Thursday, June 11, 2015

Why Do You Trade?

Love is of all passions the strongest, for it attacks simultaneously the head, the heart and the senses.
Lao Tzu
Why do people trade? The obvious answer to this question is, "For the money." It may be a no-brainer to many, but to experienced, seasoned traders, the answer isn't always so obvious. When you are focused on the profits and the glory of making winning trades, there is a tendency to put too much pressure on yourself. When the pressure is too high, it becomes easy to choke, making trading errors and ending up with a blown out trading account. 

What experienced, seasoned traders know is that it is vital to love trading for the sake of trading. You should enjoy trading so much that you would do it for free if you could. If you were to look into the backgrounds of top traders, many seem to be the same: They tried to get a job in the trading industry as soon as possible, any job as long as it involved trading in some way. They were fascinated by the markets; the money was either secondary or not an issue at all. Ask a typical non-trader, or new trader, or even a would-like-to-be trader what he or she thinks inspires traders, and the impression is quite different. Most will answer that traders are out to make big bucks, achieve high status, and show it all off with luxury cars and nice homes. While these may be some of the side benefits, they aren't the primary motivators. Successful traders love the challenges the markets offer and view their work as meaningful.

Psychologists have long known the advantages of pursuing goals that are intrinsically interesting and personally meaningful. When trading is pursued for these intrinsic rewards it can be especially fulfilling. It is much better to follow one's passion than to be overly consumed with competition, financial reward, and high status. Psychological studies have shown that people who pursue goals for intrinsic rewards are better adjusted and more satisfied with life, compared to those who seek out external rewards, such as profits and status. They are also much better at controlling their ego, which we have discussed many
times, how ego can be the deathnell for traders. They can easily accept their limitations; they don't mask their limitations by touting their superb trading ability.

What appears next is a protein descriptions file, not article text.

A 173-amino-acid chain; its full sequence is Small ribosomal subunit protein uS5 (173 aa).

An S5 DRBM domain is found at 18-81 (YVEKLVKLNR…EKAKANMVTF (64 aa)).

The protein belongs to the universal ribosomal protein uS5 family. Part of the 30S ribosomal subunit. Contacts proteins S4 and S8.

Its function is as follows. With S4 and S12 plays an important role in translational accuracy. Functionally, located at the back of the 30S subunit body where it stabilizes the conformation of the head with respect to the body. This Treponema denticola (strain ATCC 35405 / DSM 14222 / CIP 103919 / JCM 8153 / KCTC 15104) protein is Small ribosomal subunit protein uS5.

You have a choice when it comes to the reasons you pursue trading. You can focus on the glory, the profits, and the status. You can be a big shot and show your friends and relatives that you have the upper hand. But you'll pay a big price for this approach in the end. In all likelihood, you won't be able to maintain profitability over the long term. It's much more fulfilling to trade for intrinsic, passionate motives. When you follow your passion, you'll find trading intrinsically satisfying, enjoyable, and meaningful. You will gladly work tirelessly to achieve high performance levels. So focus on intrinsic rewards. You'll enjoy the process of trading. And in the end, you'll stay consistently profitable.


Unknown said...

Bill, please call me when you are interested in presenting information about your products and services for financial investors at We send your email to our entire database of day traders that has been growing weekly for over fourteen years…

Also, if you have any recommendations for other people or companies you feel could add value and present something that is both interesting and educational to our worldwide database of day traders, please call me anytime 24x7 at 508-877-9973. With the many multiple repeat presenters at OnlineTraderCentral, something must be working. Our Presenters would not keep doing something that didn't result in increased sales. Dr. Bill McDowell completed #68 last month. Please check out a few of the past 2,000+ presentations and see what others have presented:
Kind regards,
Kevin H. Driscoll
Your hotComm and OnlineTraderCentral account manager
Tel: (508) 877-9973
iPhone: (617) 901-6232 said...

Kevin as I explained to you in an email, the Prudent Trader is really not intended for or geared towards day traders. If you would like to link to this site that is fine.

Bill Zimmer